¡Viva los Troublemakers!

Secretos de un organizador exitoso, the Spanish translation of Secrets of a Successful Organizer, now available for purchase at labornotes.org/secretos. Photo: Northwest Arkansas Worker Justice Center

How do you say “troublemaker” in Spanish?

That was one of the questions we at Labor Notes, “the Troublemakers Union,” faced in translating our 2016 book Secrets of a Successful Organizer, which is about organizing your co-workers on the job to enforce your rights and win new ones—that is, to make trouble for bosses. Now we’re eager to get Secretos de un organizador exitoso ($15, available here) into the hands of as many Spanish-speaking workers and organizers as possible, hopeful that it might be of use to Latino workers and allies organizing against the Trump administration’s attack on immigrants and workers in general.

The U.S. is now the second largest Spanish-speaking country in the world: 40 million U.S. residents over the age of five speak Spanish at home.

But this population comes from every Spanish-speaking country on earth, so it can be difficult to find the right word for everyone. We found that no two Spanish speakers had the same opinion.

Puerto Ricans, for example, might translate troublemaker as “buscabulla.” But Puerto Ricans are just one group of U.S. Latinos.

The majority are Mexican. One Labor Notes supporter says he used “problemático” with union activists at a Mexican garment factory, which was what the boss called them.

Others suggested we not even attempt to translate it, and just leave it as “troublemaker,” since Latinos in the U.S. are accustomed to Spanglish.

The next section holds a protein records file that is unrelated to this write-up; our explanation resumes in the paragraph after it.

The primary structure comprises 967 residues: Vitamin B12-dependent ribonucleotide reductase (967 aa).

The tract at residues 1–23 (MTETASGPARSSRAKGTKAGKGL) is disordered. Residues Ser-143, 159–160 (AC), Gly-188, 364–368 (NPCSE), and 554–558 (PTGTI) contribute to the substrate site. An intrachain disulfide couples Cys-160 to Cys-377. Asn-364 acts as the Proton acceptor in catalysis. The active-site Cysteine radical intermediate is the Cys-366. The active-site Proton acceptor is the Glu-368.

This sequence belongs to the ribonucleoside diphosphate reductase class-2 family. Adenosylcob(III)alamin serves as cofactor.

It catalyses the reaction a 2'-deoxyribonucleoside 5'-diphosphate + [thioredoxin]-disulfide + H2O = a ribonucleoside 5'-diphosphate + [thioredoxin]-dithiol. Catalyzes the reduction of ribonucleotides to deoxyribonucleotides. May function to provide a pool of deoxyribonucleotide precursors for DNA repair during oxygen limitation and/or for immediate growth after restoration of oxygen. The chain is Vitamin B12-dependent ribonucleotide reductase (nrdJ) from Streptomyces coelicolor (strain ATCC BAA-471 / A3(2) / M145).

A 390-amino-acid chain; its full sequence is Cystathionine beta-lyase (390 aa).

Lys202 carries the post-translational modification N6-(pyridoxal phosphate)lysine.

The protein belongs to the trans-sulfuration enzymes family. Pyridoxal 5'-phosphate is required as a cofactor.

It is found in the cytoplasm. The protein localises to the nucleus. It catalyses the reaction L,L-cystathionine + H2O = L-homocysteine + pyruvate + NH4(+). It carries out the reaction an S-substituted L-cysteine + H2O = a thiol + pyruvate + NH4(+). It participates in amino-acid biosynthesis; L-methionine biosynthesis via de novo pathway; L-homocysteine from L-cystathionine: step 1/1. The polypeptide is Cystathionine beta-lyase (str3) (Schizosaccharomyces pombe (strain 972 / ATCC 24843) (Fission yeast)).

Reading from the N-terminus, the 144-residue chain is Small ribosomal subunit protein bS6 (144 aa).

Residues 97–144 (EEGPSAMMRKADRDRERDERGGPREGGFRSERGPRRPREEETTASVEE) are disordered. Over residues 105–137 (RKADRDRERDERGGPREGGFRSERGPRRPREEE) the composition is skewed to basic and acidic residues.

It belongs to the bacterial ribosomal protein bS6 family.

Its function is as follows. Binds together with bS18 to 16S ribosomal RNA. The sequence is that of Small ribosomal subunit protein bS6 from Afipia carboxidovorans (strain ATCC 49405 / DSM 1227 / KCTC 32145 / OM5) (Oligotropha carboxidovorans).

Ultimately, we settled on “agitador”—agitator. It might not be everyone’s top choice—troublemakers are notoriously opinionated. But we’re happy to be having these types of debates. No matter how you translate it, we’re in need of a lot more troublemakers on the job.

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While there are two million union members of Hispanic descent in the U.S., Latino workers have the lowest union membership rate of any group, at 8.8 percent, compared to 10.7 percent for the workforce as a whole.

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In part that’s due to Latinos, especially immigrants, being concentrated in industries with notoriously low unionization rates, like agriculture and residential construction. Employers also use immigrants to staff the nonunion sectors of warehousing, trucking, and meatpacking.

But as you’ve read in the pages of Labor Notes, it’s common to see Latino workers on the front lines of organizing their workplaces, through worker centers or unions—like farm workers in Washington state, warehouse workers in Chicago, poultry workers in Arkansas, and hotel workers in Tennessee.

We wanted to help that organizing with a resource in these workers’ own language. Organizing is hard enough without having to do it in another tongue.

MORE LANGUAGES COMING

We’re happy to have the book in Spanish, but it’s only a start. Groups are working on translating the 47 secrets into Japanese, Chinese, German, and even Norwegian. Our Japanese friends are planning two weekends of Secrets schools in Tokyo and Osaka this fall.

It seems the U.S. isn’t the only country where unions have gotten away from organizing on the job, which is what Secrets and Secretos are all about.

“We don’t have any resources like that, that focus on building power from below,” says Thomas Goes of OKG (Organizing, Fighting, Winning), which is translating Secrets into German. “Labor Notes stands for democracy, building workers’ power, and social movement unionism, and we want to bring in and strengthen these ideas.”

We hope some of these international troublemakers will be at the 2018 Labor Notes Conference, April 6-8 in Chicago. Start making your plans to meet them there. Check in next week at labornotes.org/2018 to register.

Our Spanish translation was made possible thanks to donations from Labor Notes supporters. We rely on you not just for financial support but to be our eyes and ears. Know a group of troublemakers, “alborotadores,” “agitadores,” or “buscapleitos” who could benefit from Secretos? Put us in touch. And order the book at labornotes.org/secretos for $15 (with big discounts for bulk orders). There you’ll also find the free handouts in English and Spanish that go with the book and with our “Secrets” workshops.